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September 09, 2010

DiNapoli: Clock is Ticking on $16.7 Billion in Temporary Resources

Broken Budget Process Shows Reforms Needed Now More Than Ever

In an analysis of the final state budget released today, New York State Comptroller Thomas P. DiNapoli warned that the 2010-11 Enacted Budget is precariously balanced using $16.7 billion in temporary and non-recurring resources, most of which will disappear within three years.  The enacted budget also includes up to $3.4 billion in risky resources that may not be fully realized. DiNapoli cautioned the slowing recovery of the economy could further exacerbate the state’s tenuous financial condition and create a current-year budget gap.

“After months of budget dysfunction and delay, New York is still on the edge of a very steep financial cliff,” DiNapoli said. “The state budget was passed 125 days late, and now there is danger that risky resources will fall short and create a gap in this year’s budget. Close monitoring of the budget is crucial to make sure the state does not fall off that cliff.

“Our report shows that state spending continues to grow much more quickly than revenues.  This structural flaw guarantees the state’s fiscal problems will continue year after year until the Governor and the Legislature finally move forward with comprehensive budget reform.  I’ve given them a blueprint for reform; it’s up to them to move forward.”

The Division of the Budget’s Enacted Budget Financial Plan projects a cumulative out-year gap of $37 billion through 2013-14. The use of temporary resources to balance the budget increases the potential revenue shortfall the state faces in the out-years.  In addition, concerns that the economy will not recover as fast as projected and resources may not materialize as expected could heighten the risk that the state will face even larger gaps than current projections.

DiNapoli has proposed a number of fiscal reforms to transform New York’s budget process. DiNapoli’s plan would: require the Governor to identify actions to close out-year gaps; require the Executive and Legislature to identify all revenues that are available for spending; restrict the use of one-shot revenues to pay for ongoing expenses; prohibit blanket sweeps; end back-door borrowing; prohibit borrowing for operating purposes; and increase transparency in the budget process and budget documents.

DiNapoli’s report on the Enacted Budget found:

  • Over-reliance on Risky Resources: Included in the budget are up to $3.4 billion in risky resources that is likely to fail to materialize or come in lower than projected due to overly optimistic estimates and assumptions.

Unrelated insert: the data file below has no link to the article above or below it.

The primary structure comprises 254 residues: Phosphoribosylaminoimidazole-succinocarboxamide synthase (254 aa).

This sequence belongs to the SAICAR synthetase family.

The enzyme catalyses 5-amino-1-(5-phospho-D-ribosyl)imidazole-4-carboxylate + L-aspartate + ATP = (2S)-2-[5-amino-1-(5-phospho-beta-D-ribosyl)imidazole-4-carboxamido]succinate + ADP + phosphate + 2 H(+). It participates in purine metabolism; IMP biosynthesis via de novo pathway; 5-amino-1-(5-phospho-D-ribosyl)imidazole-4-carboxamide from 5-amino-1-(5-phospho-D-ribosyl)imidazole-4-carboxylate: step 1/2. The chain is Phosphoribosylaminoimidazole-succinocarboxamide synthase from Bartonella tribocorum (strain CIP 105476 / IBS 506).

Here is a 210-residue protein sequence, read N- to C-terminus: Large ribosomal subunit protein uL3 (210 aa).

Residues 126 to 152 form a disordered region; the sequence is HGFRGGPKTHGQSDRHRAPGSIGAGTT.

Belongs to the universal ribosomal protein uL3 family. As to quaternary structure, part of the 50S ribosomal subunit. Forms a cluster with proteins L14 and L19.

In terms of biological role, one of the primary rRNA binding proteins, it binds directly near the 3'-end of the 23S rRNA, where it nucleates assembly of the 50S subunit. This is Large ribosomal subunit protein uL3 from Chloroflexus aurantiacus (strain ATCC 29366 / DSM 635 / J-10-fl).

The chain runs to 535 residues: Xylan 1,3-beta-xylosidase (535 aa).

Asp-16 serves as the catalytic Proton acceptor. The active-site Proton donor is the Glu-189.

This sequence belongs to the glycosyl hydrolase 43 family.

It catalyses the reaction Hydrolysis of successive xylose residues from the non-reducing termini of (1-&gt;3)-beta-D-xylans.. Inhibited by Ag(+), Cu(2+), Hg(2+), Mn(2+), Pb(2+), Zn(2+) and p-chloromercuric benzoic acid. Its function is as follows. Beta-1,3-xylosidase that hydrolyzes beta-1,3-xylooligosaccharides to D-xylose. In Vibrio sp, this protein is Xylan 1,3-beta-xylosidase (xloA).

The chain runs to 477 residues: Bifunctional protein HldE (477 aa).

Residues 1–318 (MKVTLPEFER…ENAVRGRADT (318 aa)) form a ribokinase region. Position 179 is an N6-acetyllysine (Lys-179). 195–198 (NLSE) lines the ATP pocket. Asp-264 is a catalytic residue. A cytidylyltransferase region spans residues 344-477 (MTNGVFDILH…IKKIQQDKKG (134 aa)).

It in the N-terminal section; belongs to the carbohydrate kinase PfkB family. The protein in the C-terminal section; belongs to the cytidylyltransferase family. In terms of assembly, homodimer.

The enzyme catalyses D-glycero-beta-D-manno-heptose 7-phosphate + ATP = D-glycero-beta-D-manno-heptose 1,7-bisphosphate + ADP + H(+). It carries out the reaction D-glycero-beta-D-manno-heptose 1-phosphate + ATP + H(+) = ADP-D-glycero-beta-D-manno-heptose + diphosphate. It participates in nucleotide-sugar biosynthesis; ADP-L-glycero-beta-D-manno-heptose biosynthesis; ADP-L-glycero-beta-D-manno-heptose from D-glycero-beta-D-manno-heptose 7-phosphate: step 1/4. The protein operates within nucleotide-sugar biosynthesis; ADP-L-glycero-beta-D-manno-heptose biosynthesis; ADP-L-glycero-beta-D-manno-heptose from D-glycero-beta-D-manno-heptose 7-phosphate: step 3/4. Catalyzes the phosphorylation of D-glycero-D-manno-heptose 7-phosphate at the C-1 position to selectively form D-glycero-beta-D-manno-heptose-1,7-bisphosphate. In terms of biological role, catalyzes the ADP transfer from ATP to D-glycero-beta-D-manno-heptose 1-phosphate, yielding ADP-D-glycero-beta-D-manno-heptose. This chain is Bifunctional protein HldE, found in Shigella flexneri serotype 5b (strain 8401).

• Dependence on Temporary Resources for Balance: The Enacted Budget depends on $16.7 billion in non-recurring or temporary resources for balance. By 2013-14 only $1.6 billion of this revenue is expected to still be available. Temporary resources include federal stimulus funding, temporary taxes and one-shot revenues.
  • Spending Growth: All Funds spending in 2010-11 is projected to total $135.9 billion, an increase of approximately $9 billion, or 7.1 percent, over 2009-10. When adjusted for delayed payments from 2009-10, All Funds spending increases $4.9 billion, or 3.8 percent.
  • Out-Year Budget Gaps: Through 2013-14, General Fund spending is projected to grow by $24.3 billion, or 46.6 percent, while revenue is projected to grow by only $8.4 billion, or 16 percent. General Fund disbursements are expected to grow 10.1 percent annually on average, compared to only 3.8 percent annual growth for receipts through 2013-14.  
  • Structurally Unsound: The state continues to rely on temporary federal funds to close its annual budget gaps. But when these funds expire, the structural deficit remains. New York faces a $15.6 billion projected General Fund budget gap in 2013-14 and a cumulative out-year gap of $37 billion through 2013-14.

DiNapoli’s office will continue to monitor the state's fiscal condition throughout the fiscal year and provide frequent reports on the status of the enacted financial plans.

To view DiNapoli’s full report on the 2010-11 Enacted Budget, visit:

To view DiNapoli’s Strategy for Fiscal Reform, visit:



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